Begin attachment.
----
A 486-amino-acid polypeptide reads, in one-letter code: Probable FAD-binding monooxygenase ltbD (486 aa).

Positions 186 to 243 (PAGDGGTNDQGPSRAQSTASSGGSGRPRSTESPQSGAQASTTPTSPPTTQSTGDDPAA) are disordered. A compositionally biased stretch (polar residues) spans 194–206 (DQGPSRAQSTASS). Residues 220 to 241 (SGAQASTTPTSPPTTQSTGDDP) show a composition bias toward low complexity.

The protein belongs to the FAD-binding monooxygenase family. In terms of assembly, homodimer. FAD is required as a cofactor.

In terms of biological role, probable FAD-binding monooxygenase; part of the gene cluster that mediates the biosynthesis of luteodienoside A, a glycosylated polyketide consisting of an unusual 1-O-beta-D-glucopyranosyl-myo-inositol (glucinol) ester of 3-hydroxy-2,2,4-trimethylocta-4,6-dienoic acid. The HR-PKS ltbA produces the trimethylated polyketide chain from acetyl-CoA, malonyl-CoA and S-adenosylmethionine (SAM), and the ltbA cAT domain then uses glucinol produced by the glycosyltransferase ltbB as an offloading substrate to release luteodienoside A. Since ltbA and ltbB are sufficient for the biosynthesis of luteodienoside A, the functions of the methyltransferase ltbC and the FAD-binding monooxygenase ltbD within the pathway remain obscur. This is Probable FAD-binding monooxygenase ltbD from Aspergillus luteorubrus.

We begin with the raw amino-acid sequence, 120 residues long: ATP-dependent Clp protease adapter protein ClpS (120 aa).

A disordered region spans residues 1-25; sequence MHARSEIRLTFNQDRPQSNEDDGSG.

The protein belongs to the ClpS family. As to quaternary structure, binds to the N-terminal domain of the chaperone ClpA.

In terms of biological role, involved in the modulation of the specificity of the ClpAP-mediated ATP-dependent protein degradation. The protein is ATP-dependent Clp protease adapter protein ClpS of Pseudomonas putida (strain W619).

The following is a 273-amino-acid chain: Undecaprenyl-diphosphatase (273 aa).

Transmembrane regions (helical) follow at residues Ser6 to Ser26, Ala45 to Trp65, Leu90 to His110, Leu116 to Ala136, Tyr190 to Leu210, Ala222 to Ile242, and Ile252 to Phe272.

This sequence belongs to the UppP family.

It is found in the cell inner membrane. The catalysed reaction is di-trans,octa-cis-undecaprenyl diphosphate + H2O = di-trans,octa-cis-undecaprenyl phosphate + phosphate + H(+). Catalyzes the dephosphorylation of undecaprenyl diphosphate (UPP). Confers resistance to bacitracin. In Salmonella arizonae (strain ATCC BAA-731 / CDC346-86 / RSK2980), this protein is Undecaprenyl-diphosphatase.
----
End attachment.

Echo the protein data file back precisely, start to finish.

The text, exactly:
A 486-amino-acid polypeptide reads, in one-letter code: Probable FAD-binding monooxygenase ltbD (486 aa).

Positions 186 to 243 (PAGDGGTNDQGPSRAQSTASSGGSGRPRSTESPQSGAQASTTPTSPPTTQSTGDDPAA) are disordered. A compositionally biased stretch (polar residues) spans 194–206 (DQGPSRAQSTASS). Residues 220 to 241 (SGAQASTTPTSPPTTQSTGDDP) show a composition bias toward low complexity.

The protein belongs to the FAD-binding monooxygenase family. In terms of assembly, homodimer. FAD is required as a cofactor.

In terms of biological role, probable FAD-binding monooxygenase; part of the gene cluster that mediates the biosynthesis of luteodienoside A, a glycosylated polyketide consisting of an unusual 1-O-beta-D-glucopyranosyl-myo-inositol (glucinol) ester of 3-hydroxy-2,2,4-trimethylocta-4,6-dienoic acid. The HR-PKS ltbA produces the trimethylated polyketide chain from acetyl-CoA, malonyl-CoA and S-adenosylmethionine (SAM), and the ltbA cAT domain then uses glucinol produced by the glycosyltransferase ltbB as an offloading substrate to release luteodienoside A. Since ltbA and ltbB are sufficient for the biosynthesis of luteodienoside A, the functions of the methyltransferase ltbC and the FAD-binding monooxygenase ltbD within the pathway remain obscur. This is Probable FAD-binding monooxygenase ltbD from Aspergillus luteorubrus.

We begin with the raw amino-acid sequence, 120 residues long: ATP-dependent Clp protease adapter protein ClpS (120 aa).

A disordered region spans residues 1-25; sequence MHARSEIRLTFNQDRPQSNEDDGSG.

The protein belongs to the ClpS family. As to quaternary structure, binds to the N-terminal domain of the chaperone ClpA.

In terms of biological role, involved in the modulation of the specificity of the ClpAP-mediated ATP-dependent protein degradation. The protein is ATP-dependent Clp protease adapter protein ClpS of Pseudomonas putida (strain W619).

The following is a 273-amino-acid chain: Undecaprenyl-diphosphatase (273 aa).

Transmembrane regions (helical) follow at residues Ser6 to Ser26, Ala45 to Trp65, Leu90 to His110, Leu116 to Ala136, Tyr190 to Leu210, Ala222 to Ile242, and Ile252 to Phe272.

This sequence belongs to the UppP family.

It is found in the cell inner membrane. The catalysed reaction is di-trans,octa-cis-undecaprenyl diphosphate + H2O = di-trans,octa-cis-undecaprenyl phosphate + phosphate + H(+). Catalyzes the dephosphorylation of undecaprenyl diphosphate (UPP). Confers resistance to bacitracin. In Salmonella arizonae (strain ATCC BAA-731 / CDC346-86 / RSK2980), this protein is Undecaprenyl-diphosphatase.